The undersigned religious and faith-based groups are united in support of the Pregnant Workers Fairness Act. We strongly urge you to vote for the Pregnant Workers Fairness Act, and to vote against any motion to recommit that may be offered.

Sincerely, the undersigned:
Arizona Jews for Justice
Aytzim: Ecological Judaism
Bend the Arc: Jewish Action
Catholic Labor Network
Church World Service
Columban Center for Advocacy and Outreach
Congregation of Our Lady of Charity of the Good Shepherd, U.S. Provinces
Faith Action Network
Faith Action Network – Washington State
Franciscan Action Network
Friends Committee on National Legislation
Jewish Alliance for Law and Social Action
Jewish Family & Children’s Service of Greater Boston
Jewish Women International
Justice Revival
National Advocacy Center of the Sisters of the Good Shepherd
National Council of Churches
National Council of Jewish Women
Network of Jewish Human Service Agencies
NETWORK Lobby for Catholic Social Justice
Pax Christi USA
T’ruah: The Rabbinic Call for Human Rights
United Church of Christ, Justice and Witness Ministries
Union for Reform Judaism
Uri L’Tzedek
Women of Reform Judaism

Read the letter here

Labor Day 2020: Our Sick Economy and the Need for Structural Change

Labor Day 2020: Our Sick Economy and the Need for Structural Change

Laura Peralta-Schulte
September 7, 2020

Pope Francis, in his August 26 virtual general audience said, “The [COVID-19] pandemic has exposed and aggravated social problems, above all that of inequality. These symptoms of inequality reveal a social illness; it is a virus that comes from a sick economy.”

To that I say, Amen.

The reality of inequality in the United States is on full display during this COVID-19 crisis in both subtle and substantial ways. With the exception of “essential” professions, COVID-19 has not negatively impacted highly compensated white-collar workers, particularly those without small children. One simply has to turn on their laptop from the comfort of home to be “in the office.” There is no health risk and even some benefits, like eliminating a hurried commute. Many wealthy, white working parents have found ways to outsource educational and childcare services even in the pandemic, allowing them to continue working while their children receive care. For these workers, exposure to risk is a matter of choice. If desired, the wealthy can both work and get their material needs met from the safety of their home.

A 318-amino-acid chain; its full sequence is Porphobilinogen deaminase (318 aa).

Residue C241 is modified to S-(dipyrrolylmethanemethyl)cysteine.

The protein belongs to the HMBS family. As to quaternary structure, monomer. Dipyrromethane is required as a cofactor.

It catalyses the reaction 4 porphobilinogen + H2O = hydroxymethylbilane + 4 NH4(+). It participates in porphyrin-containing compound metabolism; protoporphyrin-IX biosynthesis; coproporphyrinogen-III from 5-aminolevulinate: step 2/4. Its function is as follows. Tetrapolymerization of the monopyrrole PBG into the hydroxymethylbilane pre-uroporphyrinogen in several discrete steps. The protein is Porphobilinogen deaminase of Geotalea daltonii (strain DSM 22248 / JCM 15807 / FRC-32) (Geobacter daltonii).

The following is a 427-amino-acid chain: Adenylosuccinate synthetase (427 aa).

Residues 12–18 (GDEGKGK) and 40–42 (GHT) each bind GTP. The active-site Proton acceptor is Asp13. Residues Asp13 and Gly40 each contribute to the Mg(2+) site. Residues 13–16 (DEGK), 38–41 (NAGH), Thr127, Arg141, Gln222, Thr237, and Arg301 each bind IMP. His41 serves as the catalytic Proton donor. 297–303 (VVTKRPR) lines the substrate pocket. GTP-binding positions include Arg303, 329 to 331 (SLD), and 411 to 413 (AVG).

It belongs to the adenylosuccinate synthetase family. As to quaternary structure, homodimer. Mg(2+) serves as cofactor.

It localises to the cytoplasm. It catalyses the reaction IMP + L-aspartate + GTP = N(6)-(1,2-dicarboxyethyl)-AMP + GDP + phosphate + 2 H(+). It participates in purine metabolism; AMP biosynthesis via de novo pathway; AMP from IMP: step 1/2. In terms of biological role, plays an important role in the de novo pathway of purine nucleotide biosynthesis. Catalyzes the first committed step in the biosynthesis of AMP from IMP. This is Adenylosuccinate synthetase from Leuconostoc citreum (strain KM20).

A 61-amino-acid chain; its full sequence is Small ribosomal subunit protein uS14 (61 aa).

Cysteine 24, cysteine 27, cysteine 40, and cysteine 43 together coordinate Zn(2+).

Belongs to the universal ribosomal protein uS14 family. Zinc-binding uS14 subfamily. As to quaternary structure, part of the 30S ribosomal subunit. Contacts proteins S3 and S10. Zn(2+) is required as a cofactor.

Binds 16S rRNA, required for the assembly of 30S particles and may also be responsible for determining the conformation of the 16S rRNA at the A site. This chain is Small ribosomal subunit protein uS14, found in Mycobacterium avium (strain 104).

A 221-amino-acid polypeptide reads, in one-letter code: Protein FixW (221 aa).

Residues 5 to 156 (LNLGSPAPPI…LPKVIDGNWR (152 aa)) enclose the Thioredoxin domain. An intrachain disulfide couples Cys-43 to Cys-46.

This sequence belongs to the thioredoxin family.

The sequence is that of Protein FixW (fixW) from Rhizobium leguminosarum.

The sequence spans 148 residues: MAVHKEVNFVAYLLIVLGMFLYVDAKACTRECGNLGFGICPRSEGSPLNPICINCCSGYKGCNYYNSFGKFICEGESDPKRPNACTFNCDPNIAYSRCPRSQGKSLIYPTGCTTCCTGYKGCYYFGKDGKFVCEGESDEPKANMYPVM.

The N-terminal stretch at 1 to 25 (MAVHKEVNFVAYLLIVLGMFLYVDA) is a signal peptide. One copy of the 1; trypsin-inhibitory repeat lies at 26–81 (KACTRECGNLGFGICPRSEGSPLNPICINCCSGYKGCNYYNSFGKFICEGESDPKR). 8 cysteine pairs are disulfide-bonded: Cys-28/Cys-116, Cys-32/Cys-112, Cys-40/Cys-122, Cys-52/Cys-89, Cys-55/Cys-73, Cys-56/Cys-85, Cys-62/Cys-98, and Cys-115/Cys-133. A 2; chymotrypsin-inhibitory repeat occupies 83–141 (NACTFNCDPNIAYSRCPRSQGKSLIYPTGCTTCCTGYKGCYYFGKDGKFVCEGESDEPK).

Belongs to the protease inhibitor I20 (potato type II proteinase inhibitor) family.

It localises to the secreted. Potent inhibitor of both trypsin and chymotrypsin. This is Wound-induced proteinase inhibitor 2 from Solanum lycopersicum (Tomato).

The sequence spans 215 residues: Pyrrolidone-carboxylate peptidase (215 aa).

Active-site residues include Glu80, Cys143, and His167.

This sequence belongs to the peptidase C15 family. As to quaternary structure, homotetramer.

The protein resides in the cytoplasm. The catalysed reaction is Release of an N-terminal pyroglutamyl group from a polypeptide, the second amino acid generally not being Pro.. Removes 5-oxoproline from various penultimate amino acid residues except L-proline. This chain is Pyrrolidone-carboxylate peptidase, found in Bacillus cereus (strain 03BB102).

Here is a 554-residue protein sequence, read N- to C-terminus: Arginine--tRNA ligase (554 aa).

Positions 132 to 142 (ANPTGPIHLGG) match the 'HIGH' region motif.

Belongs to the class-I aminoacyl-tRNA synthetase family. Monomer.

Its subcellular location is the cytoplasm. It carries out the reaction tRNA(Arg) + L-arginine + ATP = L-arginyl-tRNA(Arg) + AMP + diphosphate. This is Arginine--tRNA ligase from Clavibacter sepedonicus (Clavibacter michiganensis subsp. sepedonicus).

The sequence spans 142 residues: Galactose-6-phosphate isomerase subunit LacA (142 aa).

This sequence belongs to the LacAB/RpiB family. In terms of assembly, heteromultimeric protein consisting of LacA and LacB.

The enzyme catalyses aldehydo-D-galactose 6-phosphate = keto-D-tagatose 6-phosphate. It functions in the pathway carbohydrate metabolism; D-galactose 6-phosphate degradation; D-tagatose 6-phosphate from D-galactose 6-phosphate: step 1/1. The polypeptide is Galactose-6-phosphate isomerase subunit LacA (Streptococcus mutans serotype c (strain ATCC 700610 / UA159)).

At the same time, at the very top of the economic scale, the pandemic has created incredible wealth. In 2020, U.S. billionaires have twice as much combined wealth as the bottom half of Americans – $2.95 trillion versus $1.5 trillion. Just 614 billionaires hold more wealth than the whole bottom half of our country. That is to say: 614 people hold more wealth than 61 million households.

During the first four and a half months of the coronavirus pandemic, while most families were stretching their budgets to stock up on food and other necessities, U.S. billionaires’ wealth grew by $685 billion. As our coalition partners Americans for Tax Fairness point out, this increase in wealth is about 80% of the total sum spent on Medicare for 2020, a lifesaving program which serves more than 62 million people. Medicare and other entitlement programs are routinely attacked as being too expensive and contributing to the national debt. How is it that hundreds of billion dollars is an acceptable sum when it is going to those at the top, but too expensive when it is providing health insurance to millions of people? Which one is a better investment in our nation’s people and our future?

The richest 1% now own half of the value of the U.S. stock market and the top 10% own 92%. This dangerous amount of inequality is causing real problems in our nation, even before the coronavirus pandemic.

Now, however, low-wage workers are suffering tremendously as a result of the COVID-19 crisis, particularly in Black and Brown communities. The pandemic has already killed over 180,000 people in our nation and continues to spread, putting low-wage workers and their families at severe health risk. Low-wage workers and essential workers must leave their homes to continue earning money, and the stress is even greater with children. With the closure of daycare centers and schools and with no ability to afford expensive childcare services, parents face huge challenges.